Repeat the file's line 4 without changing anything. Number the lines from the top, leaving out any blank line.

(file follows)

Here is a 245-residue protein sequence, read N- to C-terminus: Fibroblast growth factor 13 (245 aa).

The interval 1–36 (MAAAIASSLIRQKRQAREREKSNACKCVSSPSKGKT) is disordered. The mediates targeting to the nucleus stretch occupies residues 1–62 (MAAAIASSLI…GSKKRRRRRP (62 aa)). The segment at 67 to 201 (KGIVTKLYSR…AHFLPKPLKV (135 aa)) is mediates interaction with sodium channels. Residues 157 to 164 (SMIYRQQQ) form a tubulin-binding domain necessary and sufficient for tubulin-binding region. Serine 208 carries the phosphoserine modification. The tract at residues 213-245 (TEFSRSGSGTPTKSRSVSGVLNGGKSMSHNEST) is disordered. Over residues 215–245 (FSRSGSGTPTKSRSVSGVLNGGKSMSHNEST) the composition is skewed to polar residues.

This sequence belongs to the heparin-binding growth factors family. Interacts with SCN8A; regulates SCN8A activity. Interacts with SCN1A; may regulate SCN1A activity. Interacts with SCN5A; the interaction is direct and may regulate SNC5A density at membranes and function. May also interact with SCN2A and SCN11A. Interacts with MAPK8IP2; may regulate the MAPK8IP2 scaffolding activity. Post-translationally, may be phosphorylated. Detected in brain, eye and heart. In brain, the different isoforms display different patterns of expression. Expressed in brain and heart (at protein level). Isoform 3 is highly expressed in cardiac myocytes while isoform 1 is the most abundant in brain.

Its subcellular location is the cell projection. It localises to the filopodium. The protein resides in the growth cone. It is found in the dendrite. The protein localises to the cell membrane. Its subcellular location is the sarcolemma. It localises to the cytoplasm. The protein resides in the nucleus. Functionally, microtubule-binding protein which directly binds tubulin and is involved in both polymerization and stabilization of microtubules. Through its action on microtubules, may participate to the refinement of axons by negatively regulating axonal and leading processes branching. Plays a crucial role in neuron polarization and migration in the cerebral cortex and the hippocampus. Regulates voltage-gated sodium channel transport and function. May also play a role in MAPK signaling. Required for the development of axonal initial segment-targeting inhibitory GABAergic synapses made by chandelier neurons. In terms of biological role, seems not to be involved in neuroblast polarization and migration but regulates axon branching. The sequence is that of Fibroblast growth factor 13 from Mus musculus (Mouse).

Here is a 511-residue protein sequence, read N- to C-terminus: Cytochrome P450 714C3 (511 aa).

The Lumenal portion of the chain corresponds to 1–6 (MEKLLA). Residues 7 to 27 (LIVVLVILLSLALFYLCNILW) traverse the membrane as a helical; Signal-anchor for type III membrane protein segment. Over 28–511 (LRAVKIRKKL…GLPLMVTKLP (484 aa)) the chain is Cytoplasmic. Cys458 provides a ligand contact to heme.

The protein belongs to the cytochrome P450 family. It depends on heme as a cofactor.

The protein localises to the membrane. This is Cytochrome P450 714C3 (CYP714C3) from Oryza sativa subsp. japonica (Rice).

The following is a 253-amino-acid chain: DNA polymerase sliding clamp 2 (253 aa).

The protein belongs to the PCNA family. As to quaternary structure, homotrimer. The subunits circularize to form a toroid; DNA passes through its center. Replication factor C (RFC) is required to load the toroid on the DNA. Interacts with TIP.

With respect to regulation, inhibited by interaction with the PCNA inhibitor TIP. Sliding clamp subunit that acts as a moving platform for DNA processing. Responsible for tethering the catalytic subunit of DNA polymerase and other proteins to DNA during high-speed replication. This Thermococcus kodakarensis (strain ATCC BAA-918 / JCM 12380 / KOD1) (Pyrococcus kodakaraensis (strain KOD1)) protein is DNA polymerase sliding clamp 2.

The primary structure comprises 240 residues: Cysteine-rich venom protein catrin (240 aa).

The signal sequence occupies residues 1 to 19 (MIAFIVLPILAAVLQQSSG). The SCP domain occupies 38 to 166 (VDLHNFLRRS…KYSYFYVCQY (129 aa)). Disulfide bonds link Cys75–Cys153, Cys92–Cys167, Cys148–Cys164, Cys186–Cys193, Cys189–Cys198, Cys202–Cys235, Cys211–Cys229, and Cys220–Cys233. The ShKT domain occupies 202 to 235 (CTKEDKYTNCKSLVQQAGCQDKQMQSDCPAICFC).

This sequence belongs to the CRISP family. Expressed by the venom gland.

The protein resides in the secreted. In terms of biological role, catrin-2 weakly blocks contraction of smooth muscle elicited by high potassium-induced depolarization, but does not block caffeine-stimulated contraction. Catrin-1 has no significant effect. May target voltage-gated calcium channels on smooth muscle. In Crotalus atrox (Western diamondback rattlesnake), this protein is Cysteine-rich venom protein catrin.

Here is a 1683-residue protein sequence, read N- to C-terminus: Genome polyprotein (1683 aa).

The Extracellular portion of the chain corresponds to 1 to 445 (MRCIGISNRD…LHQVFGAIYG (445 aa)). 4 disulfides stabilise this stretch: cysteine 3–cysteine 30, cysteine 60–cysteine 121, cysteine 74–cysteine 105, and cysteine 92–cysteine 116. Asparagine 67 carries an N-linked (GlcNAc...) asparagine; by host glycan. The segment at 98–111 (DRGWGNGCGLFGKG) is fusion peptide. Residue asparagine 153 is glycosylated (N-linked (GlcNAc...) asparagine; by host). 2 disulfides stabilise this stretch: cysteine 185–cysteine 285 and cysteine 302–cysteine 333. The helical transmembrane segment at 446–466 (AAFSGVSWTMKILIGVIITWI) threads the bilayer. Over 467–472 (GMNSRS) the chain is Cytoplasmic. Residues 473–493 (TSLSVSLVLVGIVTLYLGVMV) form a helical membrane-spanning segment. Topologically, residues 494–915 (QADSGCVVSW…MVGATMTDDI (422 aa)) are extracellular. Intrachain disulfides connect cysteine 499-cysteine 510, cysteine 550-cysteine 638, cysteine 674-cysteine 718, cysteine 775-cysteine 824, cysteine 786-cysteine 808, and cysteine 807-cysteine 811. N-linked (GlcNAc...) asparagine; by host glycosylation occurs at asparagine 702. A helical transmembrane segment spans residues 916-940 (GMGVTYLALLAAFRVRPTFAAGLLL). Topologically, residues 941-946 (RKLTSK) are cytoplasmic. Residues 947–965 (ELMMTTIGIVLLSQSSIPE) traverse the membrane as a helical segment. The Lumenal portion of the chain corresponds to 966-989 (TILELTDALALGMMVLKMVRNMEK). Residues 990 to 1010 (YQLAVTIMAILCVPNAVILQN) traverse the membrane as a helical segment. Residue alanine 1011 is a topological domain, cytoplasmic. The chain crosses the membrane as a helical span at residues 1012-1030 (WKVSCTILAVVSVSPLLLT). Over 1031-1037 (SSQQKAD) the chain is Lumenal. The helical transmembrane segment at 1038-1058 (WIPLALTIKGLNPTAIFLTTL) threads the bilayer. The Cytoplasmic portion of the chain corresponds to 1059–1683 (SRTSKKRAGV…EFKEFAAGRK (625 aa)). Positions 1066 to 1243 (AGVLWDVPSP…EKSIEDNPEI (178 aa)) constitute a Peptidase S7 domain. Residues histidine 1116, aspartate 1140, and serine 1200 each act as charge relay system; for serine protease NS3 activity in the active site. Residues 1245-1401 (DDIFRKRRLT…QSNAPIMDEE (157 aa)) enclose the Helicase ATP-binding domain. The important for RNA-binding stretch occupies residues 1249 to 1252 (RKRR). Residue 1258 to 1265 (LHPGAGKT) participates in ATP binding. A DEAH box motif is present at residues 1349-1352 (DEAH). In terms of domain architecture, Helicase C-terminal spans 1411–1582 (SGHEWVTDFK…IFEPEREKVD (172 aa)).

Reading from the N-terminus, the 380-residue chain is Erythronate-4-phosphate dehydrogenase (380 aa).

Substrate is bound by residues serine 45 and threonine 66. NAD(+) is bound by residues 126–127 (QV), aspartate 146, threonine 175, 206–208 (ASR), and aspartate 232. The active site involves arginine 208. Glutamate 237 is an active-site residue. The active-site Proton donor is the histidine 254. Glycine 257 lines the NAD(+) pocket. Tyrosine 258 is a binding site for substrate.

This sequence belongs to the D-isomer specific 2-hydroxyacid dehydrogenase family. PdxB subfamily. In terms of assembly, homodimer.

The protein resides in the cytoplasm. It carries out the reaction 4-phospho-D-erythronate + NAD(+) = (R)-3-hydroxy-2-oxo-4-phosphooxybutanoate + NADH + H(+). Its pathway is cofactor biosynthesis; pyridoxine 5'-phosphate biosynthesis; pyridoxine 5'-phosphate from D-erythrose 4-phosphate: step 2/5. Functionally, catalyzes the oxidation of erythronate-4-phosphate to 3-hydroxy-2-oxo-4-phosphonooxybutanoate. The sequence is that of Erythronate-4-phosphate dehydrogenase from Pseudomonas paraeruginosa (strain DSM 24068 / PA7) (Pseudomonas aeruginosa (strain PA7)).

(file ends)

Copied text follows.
Its subcellular location is the cell projection. It localises to the filopodium. The protein resides in the growth cone. It is found in the dendrite. The protein localises to the cell membrane. Its subcellular location is the sarcolemma. It localises to the cytoplasm. The protein resides in the nucleus. Functionally, microtubule-binding protein which directly binds tubulin and is involved in both polymerization and stabilization of microtubules. Through its action on microtubules, may participate to the refinement of axons by negatively regulating axonal and leading processes branching. Plays a crucial role in neuron polarization and migration in the cerebral cortex and the hippocampus. Regulates voltage-gated sodium channel transport and function. May also play a role in MAPK signaling. Required for the development of axonal initial segment-targeting inhibitory GABAergic synapses made by chandelier neurons. In terms of biological role, seems not to be involved in neuroblast polarization and migration but regulates axon branching. The sequence is that of Fibroblast growth factor 13 from Mus musculus (Mouse).